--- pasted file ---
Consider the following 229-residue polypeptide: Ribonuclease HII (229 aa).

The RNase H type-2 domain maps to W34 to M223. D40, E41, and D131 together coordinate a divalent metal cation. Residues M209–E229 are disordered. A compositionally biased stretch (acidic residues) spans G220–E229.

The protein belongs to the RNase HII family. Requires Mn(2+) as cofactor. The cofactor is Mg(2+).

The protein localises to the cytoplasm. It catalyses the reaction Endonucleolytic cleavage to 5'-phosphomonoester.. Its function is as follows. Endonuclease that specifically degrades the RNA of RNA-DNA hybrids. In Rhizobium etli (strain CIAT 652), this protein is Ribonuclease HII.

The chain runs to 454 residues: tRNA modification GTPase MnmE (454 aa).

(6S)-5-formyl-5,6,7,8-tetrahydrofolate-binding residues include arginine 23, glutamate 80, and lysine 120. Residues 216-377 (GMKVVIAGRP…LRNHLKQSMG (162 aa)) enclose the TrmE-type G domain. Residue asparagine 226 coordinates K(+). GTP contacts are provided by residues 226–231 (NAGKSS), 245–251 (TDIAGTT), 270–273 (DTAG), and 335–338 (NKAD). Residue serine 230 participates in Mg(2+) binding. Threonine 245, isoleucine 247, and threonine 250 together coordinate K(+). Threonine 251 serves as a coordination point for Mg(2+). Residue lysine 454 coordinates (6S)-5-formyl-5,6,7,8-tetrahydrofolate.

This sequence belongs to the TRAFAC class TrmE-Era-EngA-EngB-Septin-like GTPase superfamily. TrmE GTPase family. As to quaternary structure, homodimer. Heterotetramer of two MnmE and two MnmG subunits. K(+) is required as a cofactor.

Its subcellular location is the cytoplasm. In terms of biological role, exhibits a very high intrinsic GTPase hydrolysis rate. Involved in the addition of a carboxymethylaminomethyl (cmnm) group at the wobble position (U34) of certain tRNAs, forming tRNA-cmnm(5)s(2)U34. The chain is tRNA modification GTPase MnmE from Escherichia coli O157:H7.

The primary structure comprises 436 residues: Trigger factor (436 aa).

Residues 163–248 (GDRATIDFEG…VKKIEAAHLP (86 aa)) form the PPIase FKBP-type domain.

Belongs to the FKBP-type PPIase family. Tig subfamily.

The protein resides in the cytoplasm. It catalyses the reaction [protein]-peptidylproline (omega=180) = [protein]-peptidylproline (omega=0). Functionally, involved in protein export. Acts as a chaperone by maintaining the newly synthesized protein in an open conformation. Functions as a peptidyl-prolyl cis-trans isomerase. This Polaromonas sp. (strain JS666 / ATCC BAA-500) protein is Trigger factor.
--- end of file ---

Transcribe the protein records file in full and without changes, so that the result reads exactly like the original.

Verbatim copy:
Consider the following 229-residue polypeptide: Ribonuclease HII (229 aa).

The RNase H type-2 domain maps to W34 to M223. D40, E41, and D131 together coordinate a divalent metal cation. Residues M209–E229 are disordered. A compositionally biased stretch (acidic residues) spans G220–E229.

The protein belongs to the RNase HII family. Requires Mn(2+) as cofactor. The cofactor is Mg(2+).

The protein localises to the cytoplasm. It catalyses the reaction Endonucleolytic cleavage to 5'-phosphomonoester.. Its function is as follows. Endonuclease that specifically degrades the RNA of RNA-DNA hybrids. In Rhizobium etli (strain CIAT 652), this protein is Ribonuclease HII.

The chain runs to 454 residues: tRNA modification GTPase MnmE (454 aa).

(6S)-5-formyl-5,6,7,8-tetrahydrofolate-binding residues include arginine 23, glutamate 80, and lysine 120. Residues 216-377 (GMKVVIAGRP…LRNHLKQSMG (162 aa)) enclose the TrmE-type G domain. Residue asparagine 226 coordinates K(+). GTP contacts are provided by residues 226–231 (NAGKSS), 245–251 (TDIAGTT), 270–273 (DTAG), and 335–338 (NKAD). Residue serine 230 participates in Mg(2+) binding. Threonine 245, isoleucine 247, and threonine 250 together coordinate K(+). Threonine 251 serves as a coordination point for Mg(2+). Residue lysine 454 coordinates (6S)-5-formyl-5,6,7,8-tetrahydrofolate.

This sequence belongs to the TRAFAC class TrmE-Era-EngA-EngB-Septin-like GTPase superfamily. TrmE GTPase family. As to quaternary structure, homodimer. Heterotetramer of two MnmE and two MnmG subunits. K(+) is required as a cofactor.

Its subcellular location is the cytoplasm. In terms of biological role, exhibits a very high intrinsic GTPase hydrolysis rate. Involved in the addition of a carboxymethylaminomethyl (cmnm) group at the wobble position (U34) of certain tRNAs, forming tRNA-cmnm(5)s(2)U34. The chain is tRNA modification GTPase MnmE from Escherichia coli O157:H7.

The primary structure comprises 436 residues: Trigger factor (436 aa).

Residues 163–248 (GDRATIDFEG…VKKIEAAHLP (86 aa)) form the PPIase FKBP-type domain.

Belongs to the FKBP-type PPIase family. Tig subfamily.

The protein resides in the cytoplasm. It catalyses the reaction [protein]-peptidylproline (omega=180) = [protein]-peptidylproline (omega=0). Functionally, involved in protein export. Acts as a chaperone by maintaining the newly synthesized protein in an open conformation. Functions as a peptidyl-prolyl cis-trans isomerase. This Polaromonas sp. (strain JS666 / ATCC BAA-500) protein is Trigger factor.